Leaders throughout history, from Abraham Lincoln to John F. Kennedy, have recognized that during every crisis, lies great opportunity. Or, as Winston Churchill famously said, “Never let a good crisis go to waste.”
Crises — and the disruptions they cause — are painful but can also present us with all sorts of possibilities. They force us to change, and those changes may be short-lived and minor, allowing us to return to business as usual.
Or they can be large-scale and systemic, requiring major changes. As is the case for many countries and industries — and the supply chains that connect them — the disruptions over the past few years have been significant and persistent.
As a result, organizations, and the supply chains supporting them, need to make major (i.e., transformational) changes.
We’ve dealt with disruptions in the past, but the frequency and severity of them have increased and become more widespread. As my colleague Suzie Petrusic described in her blog Dealing with Disruption, events such as Brexit, changes to US tariffs and the COVID-19 pandemic are unfamiliar and they cause major disruptions.
As she aptly said, “…the traditional constraint playbook for the supply chain is insufficient to respond to the situation facing supply chains today.” Another way to view her point is that incremental, continuous improvement will not be enough to avert disruptions.
Transformation is required. Many believe the transformation involves the implementation of technology, but it’s more than that. Gartner defines supply chain transformation as, “the coordinated implementation of various integrated initiatives across multiple supply chain functions that are sustained over time.”
We augmented our supply chain transformation research in 2021 with a quantitative study examining transformation drivers, best practices, challenges, enabling technologies and benefits. The survey of 352 organizations in multiple countries and industries revealed the top benefits, time frames and performance improvements driven by supply chain transformations.
Benefits of transformation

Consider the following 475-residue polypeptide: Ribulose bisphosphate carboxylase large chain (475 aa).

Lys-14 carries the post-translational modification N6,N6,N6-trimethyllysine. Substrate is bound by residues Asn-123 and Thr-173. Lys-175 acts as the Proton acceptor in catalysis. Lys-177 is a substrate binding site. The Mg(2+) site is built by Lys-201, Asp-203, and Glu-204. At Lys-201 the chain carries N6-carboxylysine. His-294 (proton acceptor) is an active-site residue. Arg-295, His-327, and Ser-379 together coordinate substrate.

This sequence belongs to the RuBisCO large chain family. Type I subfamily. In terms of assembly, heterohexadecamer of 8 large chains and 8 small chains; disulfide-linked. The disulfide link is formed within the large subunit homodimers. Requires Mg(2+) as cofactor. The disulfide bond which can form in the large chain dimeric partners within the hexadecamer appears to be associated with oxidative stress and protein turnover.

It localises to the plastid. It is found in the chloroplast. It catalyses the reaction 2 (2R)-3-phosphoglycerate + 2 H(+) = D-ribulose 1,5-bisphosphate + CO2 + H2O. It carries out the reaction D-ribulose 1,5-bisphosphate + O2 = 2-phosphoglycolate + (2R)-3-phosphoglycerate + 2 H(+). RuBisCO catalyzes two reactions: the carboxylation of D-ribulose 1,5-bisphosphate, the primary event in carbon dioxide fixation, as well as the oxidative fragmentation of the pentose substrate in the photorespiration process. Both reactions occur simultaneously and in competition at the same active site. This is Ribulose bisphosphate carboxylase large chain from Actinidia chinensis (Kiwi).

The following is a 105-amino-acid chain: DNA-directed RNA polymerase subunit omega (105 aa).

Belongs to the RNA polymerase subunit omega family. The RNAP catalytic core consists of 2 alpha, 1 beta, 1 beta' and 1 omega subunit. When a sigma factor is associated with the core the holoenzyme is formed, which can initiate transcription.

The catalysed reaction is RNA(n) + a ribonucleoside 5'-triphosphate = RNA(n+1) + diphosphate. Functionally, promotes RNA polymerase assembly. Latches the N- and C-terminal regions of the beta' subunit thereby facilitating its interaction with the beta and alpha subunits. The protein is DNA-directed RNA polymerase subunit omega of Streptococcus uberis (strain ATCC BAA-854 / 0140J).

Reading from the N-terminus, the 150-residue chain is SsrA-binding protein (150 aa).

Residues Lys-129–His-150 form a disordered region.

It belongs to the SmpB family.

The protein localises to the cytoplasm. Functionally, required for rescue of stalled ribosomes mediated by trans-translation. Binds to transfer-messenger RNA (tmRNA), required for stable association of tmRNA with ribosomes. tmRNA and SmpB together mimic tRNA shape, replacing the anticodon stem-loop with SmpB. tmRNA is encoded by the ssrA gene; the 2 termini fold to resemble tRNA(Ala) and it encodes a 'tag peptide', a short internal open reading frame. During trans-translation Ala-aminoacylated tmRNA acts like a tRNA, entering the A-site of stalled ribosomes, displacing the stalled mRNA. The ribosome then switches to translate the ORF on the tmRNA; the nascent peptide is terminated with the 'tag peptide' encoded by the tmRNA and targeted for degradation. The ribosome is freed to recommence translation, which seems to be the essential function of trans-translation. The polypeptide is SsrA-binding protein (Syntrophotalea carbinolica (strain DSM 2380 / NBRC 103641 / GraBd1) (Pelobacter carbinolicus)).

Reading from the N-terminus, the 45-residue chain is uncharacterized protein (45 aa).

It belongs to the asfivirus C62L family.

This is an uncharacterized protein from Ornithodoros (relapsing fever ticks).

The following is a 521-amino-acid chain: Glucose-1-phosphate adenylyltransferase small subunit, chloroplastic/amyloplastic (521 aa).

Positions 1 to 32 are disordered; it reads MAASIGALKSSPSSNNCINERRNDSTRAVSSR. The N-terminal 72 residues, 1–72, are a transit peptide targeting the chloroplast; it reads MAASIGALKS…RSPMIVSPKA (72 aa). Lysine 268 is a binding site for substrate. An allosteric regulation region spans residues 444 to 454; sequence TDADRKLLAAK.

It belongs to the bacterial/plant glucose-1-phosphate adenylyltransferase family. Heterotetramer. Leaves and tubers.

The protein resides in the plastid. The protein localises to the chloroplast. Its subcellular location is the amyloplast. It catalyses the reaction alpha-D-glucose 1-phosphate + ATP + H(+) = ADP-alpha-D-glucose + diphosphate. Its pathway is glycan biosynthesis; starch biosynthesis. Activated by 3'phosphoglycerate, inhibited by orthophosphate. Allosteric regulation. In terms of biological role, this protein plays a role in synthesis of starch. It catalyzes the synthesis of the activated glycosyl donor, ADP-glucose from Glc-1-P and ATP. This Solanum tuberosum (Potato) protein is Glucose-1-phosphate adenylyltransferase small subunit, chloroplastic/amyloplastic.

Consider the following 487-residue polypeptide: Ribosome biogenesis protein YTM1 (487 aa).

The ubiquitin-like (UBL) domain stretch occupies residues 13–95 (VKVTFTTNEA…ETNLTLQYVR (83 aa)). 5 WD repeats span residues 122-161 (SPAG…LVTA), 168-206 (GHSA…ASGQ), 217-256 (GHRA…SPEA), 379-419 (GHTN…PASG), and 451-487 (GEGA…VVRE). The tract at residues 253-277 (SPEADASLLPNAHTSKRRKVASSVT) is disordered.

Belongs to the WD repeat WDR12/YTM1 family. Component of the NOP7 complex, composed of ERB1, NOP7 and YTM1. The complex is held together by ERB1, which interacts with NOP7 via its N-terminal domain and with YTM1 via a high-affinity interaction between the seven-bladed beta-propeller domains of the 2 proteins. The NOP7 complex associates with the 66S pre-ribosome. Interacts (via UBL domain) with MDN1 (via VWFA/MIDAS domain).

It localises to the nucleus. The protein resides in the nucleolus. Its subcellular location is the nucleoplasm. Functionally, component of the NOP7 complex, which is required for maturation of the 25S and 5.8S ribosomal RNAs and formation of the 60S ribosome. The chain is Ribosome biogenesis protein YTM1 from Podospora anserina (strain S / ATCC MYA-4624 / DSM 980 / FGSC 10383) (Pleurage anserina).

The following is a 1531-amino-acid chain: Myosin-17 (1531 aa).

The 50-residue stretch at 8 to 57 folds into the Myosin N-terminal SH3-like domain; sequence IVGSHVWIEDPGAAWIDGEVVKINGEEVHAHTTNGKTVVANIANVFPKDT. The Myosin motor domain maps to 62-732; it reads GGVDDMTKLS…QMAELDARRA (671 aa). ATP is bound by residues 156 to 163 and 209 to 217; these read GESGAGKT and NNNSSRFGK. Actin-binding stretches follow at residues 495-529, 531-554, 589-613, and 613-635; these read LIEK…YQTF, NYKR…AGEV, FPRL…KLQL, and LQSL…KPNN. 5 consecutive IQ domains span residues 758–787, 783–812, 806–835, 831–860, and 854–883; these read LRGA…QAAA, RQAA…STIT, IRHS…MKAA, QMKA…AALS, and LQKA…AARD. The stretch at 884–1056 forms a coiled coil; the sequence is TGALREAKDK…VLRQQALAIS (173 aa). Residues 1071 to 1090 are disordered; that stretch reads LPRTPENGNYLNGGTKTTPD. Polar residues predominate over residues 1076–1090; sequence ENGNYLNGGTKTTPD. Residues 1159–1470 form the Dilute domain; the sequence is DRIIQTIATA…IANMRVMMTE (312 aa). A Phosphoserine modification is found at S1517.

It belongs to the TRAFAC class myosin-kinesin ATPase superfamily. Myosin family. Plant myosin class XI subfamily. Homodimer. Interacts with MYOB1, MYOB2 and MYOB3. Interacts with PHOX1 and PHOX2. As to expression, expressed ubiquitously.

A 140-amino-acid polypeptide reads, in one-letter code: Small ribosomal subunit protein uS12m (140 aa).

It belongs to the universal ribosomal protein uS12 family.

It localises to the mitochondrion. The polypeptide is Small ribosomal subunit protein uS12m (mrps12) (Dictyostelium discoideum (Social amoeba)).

Improved resiliency and agility help organizations better manage disruption. Our study indicates that better navigating disruptions were a key benefit that organizations hoped to realize from their supply chain transformations: 34% of respondents ranked improving supply chain resiliency to support agility as one of the top three most important benefits experienced over the last three years.
Time to complete transformation
We also asked how long it takes to transform the supply chain. Our research and advisory work with supply chain clients over the years led us to believe that transformation is a multi-year effort.
The data from the study supported that hypothesis. It showed that most — 76% — of transformations take more than two years to complete and that on average they take 2.9 years.
CSCOs and supply chain leaders often ask us, “How much benefit should we expect from our supply chain transformation?” The answer is always, “It depends.” Factors such as current performance, ability to change and leadership all impact performance improvement and management.
Nonetheless, we felt it important to arm supply chain leaders with data to help them support their case for transformation. We asked respondents how much performance improved considering revenue, market/competitive position, growth and other supply chain KPIs.
The vast majority, more than 90%, of participating organizations reported double-digit improvements. And, on average, organizations estimated that their overall performance improved by 32%.
The shocks to our supply chains have been painful, but they also represent a unique opportunity. For decades we’ve struggled to get funding for supply chain initiatives. But now we are in the spotlight and should make the most of it.
We can — if we can obtain the resources and commitment required to remake our supply chains to be more resilient and agile. To do this, we must build a compelling transformation business case that is approved as a formal multi-year program with a dedicated budget and resources.
That is precisely what we heard for those that have completed a supply chain transformation in the last three years. Of those we surveyed, 68% agreed that a supply chain transformation is a formal program with a budget and dedicated resources, having a clear trigger, beginning, middle and end.
Building and improving capabilities to drive improved resiliency and other benefits takes time — about three years — but can drive significant benefit, on average 32% improvement in supply chain performance. We hope this data will be helpful as you build your supply chain transformation business case.
First published on Gartner Blog Network